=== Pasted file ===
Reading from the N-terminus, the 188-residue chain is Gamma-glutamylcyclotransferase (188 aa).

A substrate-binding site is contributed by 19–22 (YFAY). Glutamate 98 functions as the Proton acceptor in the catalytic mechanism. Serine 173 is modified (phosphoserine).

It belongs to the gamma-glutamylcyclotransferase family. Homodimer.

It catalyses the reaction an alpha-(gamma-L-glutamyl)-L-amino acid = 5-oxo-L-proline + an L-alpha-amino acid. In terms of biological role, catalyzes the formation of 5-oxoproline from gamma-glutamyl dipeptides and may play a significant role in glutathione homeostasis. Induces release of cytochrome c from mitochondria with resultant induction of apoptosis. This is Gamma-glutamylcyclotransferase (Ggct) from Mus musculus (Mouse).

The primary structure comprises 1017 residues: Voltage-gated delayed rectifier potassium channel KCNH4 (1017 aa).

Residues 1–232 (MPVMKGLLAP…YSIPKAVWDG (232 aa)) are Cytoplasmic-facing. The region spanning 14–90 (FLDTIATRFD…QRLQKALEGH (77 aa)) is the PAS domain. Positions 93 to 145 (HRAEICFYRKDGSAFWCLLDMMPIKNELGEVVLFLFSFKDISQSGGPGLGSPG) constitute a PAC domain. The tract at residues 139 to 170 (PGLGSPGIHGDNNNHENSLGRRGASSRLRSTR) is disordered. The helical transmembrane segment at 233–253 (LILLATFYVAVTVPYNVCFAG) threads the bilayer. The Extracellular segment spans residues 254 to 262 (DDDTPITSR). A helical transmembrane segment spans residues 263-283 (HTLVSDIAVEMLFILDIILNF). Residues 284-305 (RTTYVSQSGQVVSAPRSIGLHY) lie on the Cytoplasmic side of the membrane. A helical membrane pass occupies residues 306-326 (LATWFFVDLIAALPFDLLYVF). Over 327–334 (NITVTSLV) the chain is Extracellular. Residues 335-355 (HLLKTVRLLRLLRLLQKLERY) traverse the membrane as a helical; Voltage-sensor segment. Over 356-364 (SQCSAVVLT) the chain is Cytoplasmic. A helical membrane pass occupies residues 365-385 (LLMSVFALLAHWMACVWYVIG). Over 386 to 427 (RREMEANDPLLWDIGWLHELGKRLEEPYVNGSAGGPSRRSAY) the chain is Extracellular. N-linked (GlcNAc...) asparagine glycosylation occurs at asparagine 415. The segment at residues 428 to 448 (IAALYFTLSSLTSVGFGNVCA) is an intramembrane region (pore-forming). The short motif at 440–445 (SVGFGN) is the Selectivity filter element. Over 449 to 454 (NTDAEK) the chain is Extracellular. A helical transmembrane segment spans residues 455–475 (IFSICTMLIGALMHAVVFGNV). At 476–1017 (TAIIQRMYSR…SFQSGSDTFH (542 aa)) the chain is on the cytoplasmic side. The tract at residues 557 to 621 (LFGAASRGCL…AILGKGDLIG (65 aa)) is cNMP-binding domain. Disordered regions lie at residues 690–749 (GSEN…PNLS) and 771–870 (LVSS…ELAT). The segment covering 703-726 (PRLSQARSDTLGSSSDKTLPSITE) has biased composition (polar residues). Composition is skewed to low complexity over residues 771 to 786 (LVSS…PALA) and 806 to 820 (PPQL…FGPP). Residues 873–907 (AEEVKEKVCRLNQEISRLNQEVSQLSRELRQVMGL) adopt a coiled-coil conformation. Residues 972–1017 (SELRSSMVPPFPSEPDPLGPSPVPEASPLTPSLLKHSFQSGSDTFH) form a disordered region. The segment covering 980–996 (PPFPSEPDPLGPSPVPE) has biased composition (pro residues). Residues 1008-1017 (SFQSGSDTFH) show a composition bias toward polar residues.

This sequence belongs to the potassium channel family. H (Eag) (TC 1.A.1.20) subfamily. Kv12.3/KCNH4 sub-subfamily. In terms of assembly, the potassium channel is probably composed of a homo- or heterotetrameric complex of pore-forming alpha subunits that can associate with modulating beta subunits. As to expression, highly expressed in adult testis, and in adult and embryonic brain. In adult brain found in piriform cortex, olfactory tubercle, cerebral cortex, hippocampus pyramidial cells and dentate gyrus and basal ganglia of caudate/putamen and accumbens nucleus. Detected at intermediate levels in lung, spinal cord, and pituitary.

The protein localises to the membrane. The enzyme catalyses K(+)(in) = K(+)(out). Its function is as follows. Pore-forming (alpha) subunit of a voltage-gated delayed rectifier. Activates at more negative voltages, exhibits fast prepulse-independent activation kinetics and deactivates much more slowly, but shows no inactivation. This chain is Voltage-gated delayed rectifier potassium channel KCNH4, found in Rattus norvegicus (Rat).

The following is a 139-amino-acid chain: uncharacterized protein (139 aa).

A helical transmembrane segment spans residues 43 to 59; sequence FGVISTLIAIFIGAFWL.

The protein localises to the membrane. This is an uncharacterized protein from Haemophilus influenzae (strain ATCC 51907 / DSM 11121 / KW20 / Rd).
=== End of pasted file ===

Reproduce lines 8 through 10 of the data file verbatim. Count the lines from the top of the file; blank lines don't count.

The protein localises to the membrane. The enzyme catalyses K(+)(in) = K(+)(out). Its function is as follows. Pore-forming (alpha) subunit of a voltage-gated delayed rectifier. Activates at more negative voltages, exhibits fast prepulse-independent activation kinetics and deactivates much more slowly, but shows no inactivation. This chain is Voltage-gated delayed rectifier potassium channel KCNH4, found in Rattus norvegicus (Rat).

The following is a 139-amino-acid chain: uncharacterized protein (139 aa).

A helical transmembrane segment spans residues 43 to 59; sequence FGVISTLIAIFIGAFWL.